Early infant diagnosis and post-exposure prophylaxis for HIV- exposed infants

Nilesh Chandrakant Gawde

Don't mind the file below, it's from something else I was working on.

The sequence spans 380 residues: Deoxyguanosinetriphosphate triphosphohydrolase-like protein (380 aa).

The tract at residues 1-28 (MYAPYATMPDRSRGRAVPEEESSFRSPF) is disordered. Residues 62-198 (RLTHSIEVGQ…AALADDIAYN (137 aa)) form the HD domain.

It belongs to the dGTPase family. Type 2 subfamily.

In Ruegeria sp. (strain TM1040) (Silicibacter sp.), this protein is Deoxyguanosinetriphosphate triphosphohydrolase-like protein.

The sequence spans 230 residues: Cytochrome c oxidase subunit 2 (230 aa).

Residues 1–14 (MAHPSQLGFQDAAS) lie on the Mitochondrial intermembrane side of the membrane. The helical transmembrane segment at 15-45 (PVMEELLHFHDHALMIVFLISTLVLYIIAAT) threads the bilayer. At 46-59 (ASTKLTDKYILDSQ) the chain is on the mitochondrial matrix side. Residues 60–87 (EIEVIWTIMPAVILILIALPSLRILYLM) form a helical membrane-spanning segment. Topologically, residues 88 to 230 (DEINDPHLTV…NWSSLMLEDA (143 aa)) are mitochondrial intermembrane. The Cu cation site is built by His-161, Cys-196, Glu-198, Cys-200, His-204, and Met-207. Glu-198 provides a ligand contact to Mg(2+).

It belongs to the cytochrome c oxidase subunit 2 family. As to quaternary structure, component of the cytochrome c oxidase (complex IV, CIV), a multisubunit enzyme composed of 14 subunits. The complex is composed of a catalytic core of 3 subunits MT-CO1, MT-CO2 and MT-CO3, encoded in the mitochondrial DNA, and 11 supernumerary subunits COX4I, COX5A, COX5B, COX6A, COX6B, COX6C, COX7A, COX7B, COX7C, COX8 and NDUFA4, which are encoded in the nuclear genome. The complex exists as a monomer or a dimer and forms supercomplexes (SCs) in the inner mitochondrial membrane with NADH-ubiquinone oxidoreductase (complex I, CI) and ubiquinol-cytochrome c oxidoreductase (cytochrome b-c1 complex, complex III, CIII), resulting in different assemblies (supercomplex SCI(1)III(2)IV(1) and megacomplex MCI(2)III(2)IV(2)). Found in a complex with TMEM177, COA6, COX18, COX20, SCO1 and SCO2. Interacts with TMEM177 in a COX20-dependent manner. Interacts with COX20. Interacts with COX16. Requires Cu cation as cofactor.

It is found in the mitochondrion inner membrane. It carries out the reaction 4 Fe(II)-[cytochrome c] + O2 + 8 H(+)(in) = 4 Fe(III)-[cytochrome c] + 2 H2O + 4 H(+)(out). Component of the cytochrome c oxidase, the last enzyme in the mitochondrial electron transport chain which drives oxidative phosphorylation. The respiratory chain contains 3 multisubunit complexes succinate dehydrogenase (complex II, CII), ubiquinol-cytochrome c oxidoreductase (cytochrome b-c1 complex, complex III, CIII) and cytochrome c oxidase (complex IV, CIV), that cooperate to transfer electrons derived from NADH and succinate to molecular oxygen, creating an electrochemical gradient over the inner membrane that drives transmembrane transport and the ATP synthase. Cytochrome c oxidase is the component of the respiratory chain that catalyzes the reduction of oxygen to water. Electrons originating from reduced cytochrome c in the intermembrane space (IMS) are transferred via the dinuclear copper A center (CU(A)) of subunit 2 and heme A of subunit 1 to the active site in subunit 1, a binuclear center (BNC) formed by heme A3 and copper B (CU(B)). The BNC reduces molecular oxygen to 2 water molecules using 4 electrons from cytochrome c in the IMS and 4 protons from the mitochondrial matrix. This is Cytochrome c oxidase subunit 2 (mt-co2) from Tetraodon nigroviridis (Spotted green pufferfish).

Recent scientific evidence suggests that early initiation of antiretroviral therapy (ART) among infants exposed perinatally to HIV has beneficial effects on their health and survival, and may even induce remission. This has led to the roll-out of early infant diagnosis (EID) of HIV and early treatment. Also, there is talk of using ART as post-exposure prophylaxis (PEP) to prevent mother-to-child transmission. EID involves carrying out diagnostic tests before initiating ART. In India, current programme design of centralised diagnosis has been resulting in poor access to diagnosis and treatment. To save the lives of HIV-infected infants, it is important to prevent delay. Another issue to be kept in mind is that the results of HIV tests may turn negative after the initiation of ART. This could be due to viral remission induced by ART or falsepositive initial results. Differentiating between the two is difficult. To deal with such cases, we need to develop a clinical algorithm and tools for capacity-building in counselling. The use of ART as PEP is expected to encounter further challenges. Between ART as PEP and EID, the later has advantages from an ethical perspective. There is a need to address the ethical issues within the EID programme by strengthening the current mechanisms for protecting the rights of HIV-exposed infants.

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